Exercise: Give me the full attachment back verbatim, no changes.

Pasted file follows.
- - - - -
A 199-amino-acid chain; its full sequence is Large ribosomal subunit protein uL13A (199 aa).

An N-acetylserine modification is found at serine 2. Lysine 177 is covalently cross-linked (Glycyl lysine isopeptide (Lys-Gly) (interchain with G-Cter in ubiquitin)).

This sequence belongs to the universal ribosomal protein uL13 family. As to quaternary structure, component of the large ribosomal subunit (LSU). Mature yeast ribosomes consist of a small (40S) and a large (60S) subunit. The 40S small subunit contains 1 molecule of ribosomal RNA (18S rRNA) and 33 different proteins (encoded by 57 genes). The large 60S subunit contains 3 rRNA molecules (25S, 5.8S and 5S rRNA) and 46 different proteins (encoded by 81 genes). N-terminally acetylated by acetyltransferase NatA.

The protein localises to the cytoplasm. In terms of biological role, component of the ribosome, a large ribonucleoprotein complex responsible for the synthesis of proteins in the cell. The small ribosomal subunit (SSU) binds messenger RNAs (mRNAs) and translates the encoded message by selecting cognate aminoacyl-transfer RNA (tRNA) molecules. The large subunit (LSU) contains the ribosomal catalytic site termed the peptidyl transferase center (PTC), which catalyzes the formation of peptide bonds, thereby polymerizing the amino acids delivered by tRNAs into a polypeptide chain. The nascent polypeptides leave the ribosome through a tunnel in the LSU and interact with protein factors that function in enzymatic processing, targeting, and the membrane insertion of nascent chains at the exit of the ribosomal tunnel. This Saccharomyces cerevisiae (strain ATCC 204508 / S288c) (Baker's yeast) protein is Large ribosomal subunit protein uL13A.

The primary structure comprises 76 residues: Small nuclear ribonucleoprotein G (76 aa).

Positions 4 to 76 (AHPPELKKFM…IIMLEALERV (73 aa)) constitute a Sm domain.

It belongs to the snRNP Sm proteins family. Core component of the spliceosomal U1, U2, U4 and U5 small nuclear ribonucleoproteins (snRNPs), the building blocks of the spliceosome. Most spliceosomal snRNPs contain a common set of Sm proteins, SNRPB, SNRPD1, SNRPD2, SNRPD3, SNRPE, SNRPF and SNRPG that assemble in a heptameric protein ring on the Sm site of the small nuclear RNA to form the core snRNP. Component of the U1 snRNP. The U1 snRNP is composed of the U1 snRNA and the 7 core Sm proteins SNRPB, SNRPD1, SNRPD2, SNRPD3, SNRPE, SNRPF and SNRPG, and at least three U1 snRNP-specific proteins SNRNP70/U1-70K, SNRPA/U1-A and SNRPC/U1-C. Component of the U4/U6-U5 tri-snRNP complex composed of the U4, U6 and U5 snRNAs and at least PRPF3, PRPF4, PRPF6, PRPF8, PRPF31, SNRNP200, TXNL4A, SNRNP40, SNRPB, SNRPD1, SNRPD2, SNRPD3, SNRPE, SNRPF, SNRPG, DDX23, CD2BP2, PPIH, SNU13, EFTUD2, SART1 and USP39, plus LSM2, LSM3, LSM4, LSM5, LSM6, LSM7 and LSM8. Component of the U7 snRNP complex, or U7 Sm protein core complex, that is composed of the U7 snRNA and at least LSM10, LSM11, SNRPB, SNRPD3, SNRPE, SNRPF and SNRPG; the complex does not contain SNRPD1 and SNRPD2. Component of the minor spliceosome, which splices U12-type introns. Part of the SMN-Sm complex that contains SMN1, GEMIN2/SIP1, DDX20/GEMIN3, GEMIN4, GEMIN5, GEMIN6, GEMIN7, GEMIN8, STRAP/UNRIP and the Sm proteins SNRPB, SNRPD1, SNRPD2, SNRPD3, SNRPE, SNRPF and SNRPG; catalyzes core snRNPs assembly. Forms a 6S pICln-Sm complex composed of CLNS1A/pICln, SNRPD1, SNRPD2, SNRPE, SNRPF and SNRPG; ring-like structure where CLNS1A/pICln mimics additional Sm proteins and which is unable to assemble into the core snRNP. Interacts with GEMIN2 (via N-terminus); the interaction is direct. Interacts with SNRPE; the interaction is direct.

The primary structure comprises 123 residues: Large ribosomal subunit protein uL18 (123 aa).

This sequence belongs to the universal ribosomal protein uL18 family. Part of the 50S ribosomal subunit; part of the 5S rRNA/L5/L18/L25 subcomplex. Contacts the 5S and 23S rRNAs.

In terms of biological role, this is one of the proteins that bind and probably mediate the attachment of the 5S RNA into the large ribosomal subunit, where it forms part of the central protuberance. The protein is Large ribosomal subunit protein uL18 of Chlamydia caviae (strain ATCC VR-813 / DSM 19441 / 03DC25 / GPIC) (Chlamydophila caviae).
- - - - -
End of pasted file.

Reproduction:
A 199-amino-acid chain; its full sequence is Large ribosomal subunit protein uL13A (199 aa).

An N-acetylserine modification is found at serine 2. Lysine 177 is covalently cross-linked (Glycyl lysine isopeptide (Lys-Gly) (interchain with G-Cter in ubiquitin)).

This sequence belongs to the universal ribosomal protein uL13 family. As to quaternary structure, component of the large ribosomal subunit (LSU). Mature yeast ribosomes consist of a small (40S) and a large (60S) subunit. The 40S small subunit contains 1 molecule of ribosomal RNA (18S rRNA) and 33 different proteins (encoded by 57 genes). The large 60S subunit contains 3 rRNA molecules (25S, 5.8S and 5S rRNA) and 46 different proteins (encoded by 81 genes). N-terminally acetylated by acetyltransferase NatA.

The protein localises to the cytoplasm. In terms of biological role, component of the ribosome, a large ribonucleoprotein complex responsible for the synthesis of proteins in the cell. The small ribosomal subunit (SSU) binds messenger RNAs (mRNAs) and translates the encoded message by selecting cognate aminoacyl-transfer RNA (tRNA) molecules. The large subunit (LSU) contains the ribosomal catalytic site termed the peptidyl transferase center (PTC), which catalyzes the formation of peptide bonds, thereby polymerizing the amino acids delivered by tRNAs into a polypeptide chain. The nascent polypeptides leave the ribosome through a tunnel in the LSU and interact with protein factors that function in enzymatic processing, targeting, and the membrane insertion of nascent chains at the exit of the ribosomal tunnel. This Saccharomyces cerevisiae (strain ATCC 204508 / S288c) (Baker's yeast) protein is Large ribosomal subunit protein uL13A.

The primary structure comprises 76 residues: Small nuclear ribonucleoprotein G (76 aa).

Positions 4 to 76 (AHPPELKKFM…IIMLEALERV (73 aa)) constitute a Sm domain.

It belongs to the snRNP Sm proteins family. Core component of the spliceosomal U1, U2, U4 and U5 small nuclear ribonucleoproteins (snRNPs), the building blocks of the spliceosome. Most spliceosomal snRNPs contain a common set of Sm proteins, SNRPB, SNRPD1, SNRPD2, SNRPD3, SNRPE, SNRPF and SNRPG that assemble in a heptameric protein ring on the Sm site of the small nuclear RNA to form the core snRNP. Component of the U1 snRNP. The U1 snRNP is composed of the U1 snRNA and the 7 core Sm proteins SNRPB, SNRPD1, SNRPD2, SNRPD3, SNRPE, SNRPF and SNRPG, and at least three U1 snRNP-specific proteins SNRNP70/U1-70K, SNRPA/U1-A and SNRPC/U1-C. Component of the U4/U6-U5 tri-snRNP complex composed of the U4, U6 and U5 snRNAs and at least PRPF3, PRPF4, PRPF6, PRPF8, PRPF31, SNRNP200, TXNL4A, SNRNP40, SNRPB, SNRPD1, SNRPD2, SNRPD3, SNRPE, SNRPF, SNRPG, DDX23, CD2BP2, PPIH, SNU13, EFTUD2, SART1 and USP39, plus LSM2, LSM3, LSM4, LSM5, LSM6, LSM7 and LSM8. Component of the U7 snRNP complex, or U7 Sm protein core complex, that is composed of the U7 snRNA and at least LSM10, LSM11, SNRPB, SNRPD3, SNRPE, SNRPF and SNRPG; the complex does not contain SNRPD1 and SNRPD2. Component of the minor spliceosome, which splices U12-type introns. Part of the SMN-Sm complex that contains SMN1, GEMIN2/SIP1, DDX20/GEMIN3, GEMIN4, GEMIN5, GEMIN6, GEMIN7, GEMIN8, STRAP/UNRIP and the Sm proteins SNRPB, SNRPD1, SNRPD2, SNRPD3, SNRPE, SNRPF and SNRPG; catalyzes core snRNPs assembly. Forms a 6S pICln-Sm complex composed of CLNS1A/pICln, SNRPD1, SNRPD2, SNRPE, SNRPF and SNRPG; ring-like structure where CLNS1A/pICln mimics additional Sm proteins and which is unable to assemble into the core snRNP. Interacts with GEMIN2 (via N-terminus); the interaction is direct. Interacts with SNRPE; the interaction is direct.

The primary structure comprises 123 residues: Large ribosomal subunit protein uL18 (123 aa).

This sequence belongs to the universal ribosomal protein uL18 family. Part of the 50S ribosomal subunit; part of the 5S rRNA/L5/L18/L25 subcomplex. Contacts the 5S and 23S rRNAs.

In terms of biological role, this is one of the proteins that bind and probably mediate the attachment of the 5S RNA into the large ribosomal subunit, where it forms part of the central protuberance. The protein is Large ribosomal subunit protein uL18 of Chlamydia caviae (strain ATCC VR-813 / DSM 19441 / 03DC25 / GPIC) (Chlamydophila caviae).